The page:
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Lecture

Butler, Locke & Kant

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Department
Philosophy
Course
PHIL 1F91
Professor
David Hayes
Semester
Fall

Description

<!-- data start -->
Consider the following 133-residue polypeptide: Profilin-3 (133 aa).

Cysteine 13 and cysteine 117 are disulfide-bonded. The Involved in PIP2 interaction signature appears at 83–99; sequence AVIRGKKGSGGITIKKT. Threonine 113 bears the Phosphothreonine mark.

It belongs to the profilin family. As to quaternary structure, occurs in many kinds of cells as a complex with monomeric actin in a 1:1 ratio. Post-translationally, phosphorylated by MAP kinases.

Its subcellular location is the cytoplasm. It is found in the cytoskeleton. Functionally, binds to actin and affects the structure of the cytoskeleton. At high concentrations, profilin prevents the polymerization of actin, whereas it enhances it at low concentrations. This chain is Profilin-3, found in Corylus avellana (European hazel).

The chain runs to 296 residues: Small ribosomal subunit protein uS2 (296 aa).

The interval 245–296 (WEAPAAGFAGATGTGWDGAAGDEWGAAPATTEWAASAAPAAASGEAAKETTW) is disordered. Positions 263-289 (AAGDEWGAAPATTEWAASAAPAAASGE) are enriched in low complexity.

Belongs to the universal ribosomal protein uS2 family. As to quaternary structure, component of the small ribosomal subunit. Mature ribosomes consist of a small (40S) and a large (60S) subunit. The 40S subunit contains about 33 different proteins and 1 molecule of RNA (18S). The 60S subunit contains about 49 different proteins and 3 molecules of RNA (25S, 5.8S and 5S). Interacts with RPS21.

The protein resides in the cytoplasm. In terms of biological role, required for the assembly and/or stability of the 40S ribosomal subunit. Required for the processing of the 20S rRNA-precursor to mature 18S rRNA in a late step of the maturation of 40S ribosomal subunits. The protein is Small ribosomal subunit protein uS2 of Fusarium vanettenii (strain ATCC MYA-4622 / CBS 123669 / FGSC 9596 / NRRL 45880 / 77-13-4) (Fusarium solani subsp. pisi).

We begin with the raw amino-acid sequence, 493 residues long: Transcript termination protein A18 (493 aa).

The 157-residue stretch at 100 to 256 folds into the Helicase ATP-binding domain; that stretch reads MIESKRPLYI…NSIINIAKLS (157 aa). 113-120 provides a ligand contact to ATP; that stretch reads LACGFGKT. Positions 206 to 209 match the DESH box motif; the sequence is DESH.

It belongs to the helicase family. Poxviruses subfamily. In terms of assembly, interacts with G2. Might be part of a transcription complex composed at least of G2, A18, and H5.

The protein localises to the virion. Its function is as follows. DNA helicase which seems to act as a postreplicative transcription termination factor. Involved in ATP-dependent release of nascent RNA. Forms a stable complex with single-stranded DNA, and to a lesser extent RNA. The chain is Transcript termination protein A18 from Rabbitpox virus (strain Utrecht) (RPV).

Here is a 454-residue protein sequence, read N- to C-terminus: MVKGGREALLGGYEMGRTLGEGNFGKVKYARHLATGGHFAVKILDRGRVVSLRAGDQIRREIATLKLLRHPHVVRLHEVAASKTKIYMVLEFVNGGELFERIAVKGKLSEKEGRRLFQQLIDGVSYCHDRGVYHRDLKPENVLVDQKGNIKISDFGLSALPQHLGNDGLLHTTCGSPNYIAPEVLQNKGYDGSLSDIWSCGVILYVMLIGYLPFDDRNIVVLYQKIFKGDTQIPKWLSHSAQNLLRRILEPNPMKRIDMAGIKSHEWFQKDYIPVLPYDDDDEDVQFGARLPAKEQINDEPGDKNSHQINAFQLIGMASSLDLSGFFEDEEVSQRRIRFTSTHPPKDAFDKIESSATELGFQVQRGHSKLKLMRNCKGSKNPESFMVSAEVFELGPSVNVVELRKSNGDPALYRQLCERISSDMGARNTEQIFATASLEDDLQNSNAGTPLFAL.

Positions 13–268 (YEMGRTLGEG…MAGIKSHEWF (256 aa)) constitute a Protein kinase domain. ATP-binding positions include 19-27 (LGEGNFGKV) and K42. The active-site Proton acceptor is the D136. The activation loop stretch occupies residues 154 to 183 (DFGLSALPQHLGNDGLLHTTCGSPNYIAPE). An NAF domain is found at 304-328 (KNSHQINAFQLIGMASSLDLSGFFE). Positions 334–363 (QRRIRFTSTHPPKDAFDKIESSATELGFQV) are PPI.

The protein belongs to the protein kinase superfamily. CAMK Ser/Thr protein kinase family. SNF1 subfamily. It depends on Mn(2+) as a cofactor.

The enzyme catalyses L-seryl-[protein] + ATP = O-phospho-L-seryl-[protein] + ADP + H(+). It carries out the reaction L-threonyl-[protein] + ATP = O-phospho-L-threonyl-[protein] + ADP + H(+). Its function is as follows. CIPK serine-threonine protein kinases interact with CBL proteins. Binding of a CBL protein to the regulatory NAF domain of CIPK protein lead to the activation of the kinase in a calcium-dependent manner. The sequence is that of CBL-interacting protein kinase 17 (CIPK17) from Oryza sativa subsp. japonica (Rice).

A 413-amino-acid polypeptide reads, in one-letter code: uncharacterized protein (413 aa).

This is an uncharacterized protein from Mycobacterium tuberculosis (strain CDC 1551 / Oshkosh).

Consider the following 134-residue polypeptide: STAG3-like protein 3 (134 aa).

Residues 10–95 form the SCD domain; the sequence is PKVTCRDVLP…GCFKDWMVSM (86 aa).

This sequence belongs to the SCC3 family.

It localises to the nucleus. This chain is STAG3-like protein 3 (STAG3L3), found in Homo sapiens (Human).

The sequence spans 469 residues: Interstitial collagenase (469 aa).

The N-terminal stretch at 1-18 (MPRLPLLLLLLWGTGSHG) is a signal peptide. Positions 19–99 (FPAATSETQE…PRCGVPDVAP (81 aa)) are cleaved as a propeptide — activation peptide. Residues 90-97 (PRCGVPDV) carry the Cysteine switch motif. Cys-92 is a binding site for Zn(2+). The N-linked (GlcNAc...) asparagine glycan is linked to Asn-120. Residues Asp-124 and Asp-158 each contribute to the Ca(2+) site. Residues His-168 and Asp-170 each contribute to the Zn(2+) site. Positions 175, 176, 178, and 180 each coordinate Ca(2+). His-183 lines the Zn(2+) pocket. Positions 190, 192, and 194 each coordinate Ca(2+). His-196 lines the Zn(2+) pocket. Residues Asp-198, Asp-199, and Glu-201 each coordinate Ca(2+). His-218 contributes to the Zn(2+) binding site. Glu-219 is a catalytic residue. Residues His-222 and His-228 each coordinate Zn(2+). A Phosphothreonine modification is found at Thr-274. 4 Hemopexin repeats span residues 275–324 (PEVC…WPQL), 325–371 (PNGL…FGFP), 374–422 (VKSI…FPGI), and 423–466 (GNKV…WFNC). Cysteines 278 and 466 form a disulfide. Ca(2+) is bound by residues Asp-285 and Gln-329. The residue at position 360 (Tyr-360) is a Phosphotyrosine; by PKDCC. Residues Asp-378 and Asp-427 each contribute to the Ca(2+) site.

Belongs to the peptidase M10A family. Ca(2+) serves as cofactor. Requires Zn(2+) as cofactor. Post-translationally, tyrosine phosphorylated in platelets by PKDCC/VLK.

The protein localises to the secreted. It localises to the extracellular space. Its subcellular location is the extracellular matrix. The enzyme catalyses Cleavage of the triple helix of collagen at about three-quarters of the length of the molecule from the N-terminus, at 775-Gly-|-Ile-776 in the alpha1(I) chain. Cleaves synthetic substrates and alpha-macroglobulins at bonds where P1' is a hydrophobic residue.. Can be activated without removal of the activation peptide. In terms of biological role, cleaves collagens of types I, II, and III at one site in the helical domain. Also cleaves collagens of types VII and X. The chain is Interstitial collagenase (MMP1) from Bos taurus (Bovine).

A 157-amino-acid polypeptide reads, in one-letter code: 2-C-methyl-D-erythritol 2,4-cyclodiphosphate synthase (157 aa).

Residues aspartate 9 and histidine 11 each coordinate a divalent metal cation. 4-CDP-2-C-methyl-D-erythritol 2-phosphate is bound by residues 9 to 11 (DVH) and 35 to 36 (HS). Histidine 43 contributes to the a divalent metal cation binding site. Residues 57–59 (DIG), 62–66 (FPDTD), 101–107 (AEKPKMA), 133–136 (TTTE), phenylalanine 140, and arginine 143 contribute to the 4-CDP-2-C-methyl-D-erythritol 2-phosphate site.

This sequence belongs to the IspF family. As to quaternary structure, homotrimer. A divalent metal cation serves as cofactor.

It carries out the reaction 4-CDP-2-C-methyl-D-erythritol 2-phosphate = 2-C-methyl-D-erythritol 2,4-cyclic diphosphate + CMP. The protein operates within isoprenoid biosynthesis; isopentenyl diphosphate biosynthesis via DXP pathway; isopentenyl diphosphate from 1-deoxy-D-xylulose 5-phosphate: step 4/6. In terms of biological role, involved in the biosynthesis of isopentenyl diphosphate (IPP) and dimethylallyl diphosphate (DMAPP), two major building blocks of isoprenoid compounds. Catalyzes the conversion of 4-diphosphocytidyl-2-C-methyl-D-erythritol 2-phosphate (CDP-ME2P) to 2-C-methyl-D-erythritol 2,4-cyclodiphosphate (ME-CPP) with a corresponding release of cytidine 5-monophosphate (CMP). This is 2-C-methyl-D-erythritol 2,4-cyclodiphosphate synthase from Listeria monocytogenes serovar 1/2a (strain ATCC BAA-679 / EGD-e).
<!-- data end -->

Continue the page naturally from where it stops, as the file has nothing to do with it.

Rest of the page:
18/04/2012 1 PHIL 191 HUMAN NATURE 2 FROM THE MEDIEVAL WORLD TO MODERNITY A lot happens between Aquinas [1224-74] and Butler [1692-1752] The Renaissance, the Protestant Reformation(s), the Scientific Revolution(s), the great discoveries (including circumnavigating the globe), the Gutenberg printing press and the start of The age of Reason and the Enlightenment Sometime in this period Modernity begins But what is Modernity? Dam good question My answer is 3 MODERNITY AND HUMAN NATURE The Bacon Descartes theory of science and technology: We must learn to understand Nature correctly by using The Proper METHOD If we can only learn the truth about nature and its laws, causes, forces etc. then we can apply this knowledge to benefit humanity. 4 THE VIRTUOUS CIRCLE Agriculture, disease control, transportation and communication More and better food, longer lives, fewer deaths in infancy, quicker movement of persons and information 5 THE ENLIGHTENMENT PROJECT Western philosophy and science inherited conflicting views of SCIENTIFIC METHOD [Bacons so-called induction versus Descartes deduction] this lead to many other views later. It also led to conflicting views of what were then called the MORAL SCIENCES. The amazing success of Newtonian science gave great hope that the same method could be applied to produce A Newton of the Moral Sciences or, as they later became, the Social Sciences. 6 THE PROBLEM(S) OF EGOISM 1 PSYCHOLOGICAL EGOISM 2 Theory of HN that: All humans everywhere are [almost] always motivated by self- interest even when it seems that they act altruistically Altruism = to act in the interests of others at a cost to ones self 3 2 types of ALTRUISM 4 Kin Altruism Reciprocal Altruism 7 P-T-A APPROACH TO HUMAN NATURE [P] Problem: is HN entirely or at least mostly egoistic? [T] Theory 1: Egoism: we are entirely or at least 98% egoistic so who cares about the other 3%? * 1 4 Kin Altruism 18/04/2012 Reciprocal Altruism 7 P-T-A APPROACH TO HUMAN NATURE [P] Problem: is HN entirely or at least mostly egoistic? [T] Theory 1: Egoism: we are entirely or at least 98% egoistic so who cares about the other 3%? * Theory 2: Altruism: many humans act unselfishly more than 3% of the time and do so for non-egoistic reasons. [A] Argument: lots of evidence to support egoism but also a significant amount to support altruism. * A shirt my wife gave me says: I am right 98% of the time who cares about the other 3%? 8 BISHOP BUTLERS PROBLEM To defend the Christian view of human nature against critics especially those of egoistic bent Why does egoism undermine Christian ethics? It seems to conflict with the fundamental principle: Love thy neighbor as thyself If we are naturally selfish we cannot love our neighbor as we love ourselves and therefore cannot have a duty to do so. [Why does this follow or does it???] Sigmund Freud will later use exactly this same argument!!! 9 BISHOP BUTLERS THEORY Well stated on page 85 [4.] based on comparison of the nature of man as respecting self and tending to private good*and the nature of man as having respect to society and tending to promote pubic good,* the happiness of that society RS Then he derives a very contentious conclusion: the two goods are not inconsistent [but] mutually promote each other. [ibid.] OK but how does he argue this? * my emphasis 10 BISHOP BUTLERS ARGUMENT Premise 1: there is a natural principle of benevolence in man 85, [6.] which he uses to make an analogy: benevolence is to society what self-love is the individual So my self-love wants what is good for me and so therefore my benevolence makes me want what is good for society. Well on Friday Nov. 4, a day for random acts of kindness, I performed 3 such acts. But did I do this so everyone would think: What a wonderful great person Prof. Hayes is!!!? 11 BUTLERS ARGUMENT PREMISE 2 [Observation of] Human nature reveals several passions and affections* that are distinct from both benevolence and self-love 86 [7.] and which contribute both to public good and private good. 87 [7] Then he clearly anticipates Adam Smiths most famous idea the Invisible Hand 87 [7 RS] * what we call emotions and desires today although we still distinguish cognitive and affective as in neurological studies [and in Spinoza] 12 BUTLERS ARGUMENT PREMISE 3 3. there is a principle of reflection in men 87 [8.] that distinguishes between approval and disapproval of their own actions not just those of others. This refection he calls conscience = con plus science (= knowledge) and so 2 Then he clearly anticipates Adam Smiths most famous idea the Invisible Hand 87 [7 RS] 18/04/2012 * what we call emotions and desires today although we still distinguish cognitive and affective as in neurological studies [and in Spinoza] 12 BUTLERS ARGUMENT PREMISE 3 3. there is a principle of reflection in men 87 [8.] that distinguishes between approval and disapproval of their own actions not just those of others. This refection he calls conscience = con plus science (= knowledge) and so means knowledge of right and wrong. 13 BISHOP BUTLERS CONCLUSION 89 [10.] this leads to a different view of HN where he presents a reductio ad absurdum of egoism: It assumes we are atomistic individuals i.e. the speculative absurdity of considering ourselves as single and independent, as having nothing in our nature which has respect to our fellow creatures. However he admits that there are still problems!! 14 BUTLERS COUNTER-ARGUMENTS 89 [11.] but dont humans have dispositions to do evil and inflict harm on others as well as do good? Yes but they also have ungoverned passions and desires that lead to injure themselves!! There is no real love of injustice or injury there is only eager desires after such and such external goods 89[12RS] 15 COOL SELF-LOVE & HUMAN NATURE 89-90 [13-14. ] The gist of this argument is: yes there are people totally indifferent to the well-being of others or just fanatics [e.g. Carlos the Jakal] but there are also people equally perverse in pursuing their own self-interest who lead dissolute lives that end sooner then they need to 16 SERMON II: UPON HUMAN NATURE The main point here is to refute counter-arguments He starts with a huge epistemological analogy Later it becomes the idea of a Moral Sense We have our 5 external senses and we have a heart and conscience that is just as reliable as those 5 senses. OK but what about the perverse elements in our human inner person? 17 WHY DOES INTEREST AND PASSION OFTEN PREVAIL? Butler is willing to concede a number of points to the opponent First Interest and Passion often prevail over Reflection and Conscience In addition some people pursue honour, other riches and other pleasure Why should the virtuous blame the ambitious, the covetous or the dissolute? Since they all equally follow theIr nature In addition the word Nature is ambiguous 18 NATURE LEADS IN CONTRARY AND CONTRADICTORY DIRECTIONS Sometimes nature leads us to follow the law and other times it leads us to the contrary 94 [12] very very very NB: Human nature is a mixture of appetites, passions, 3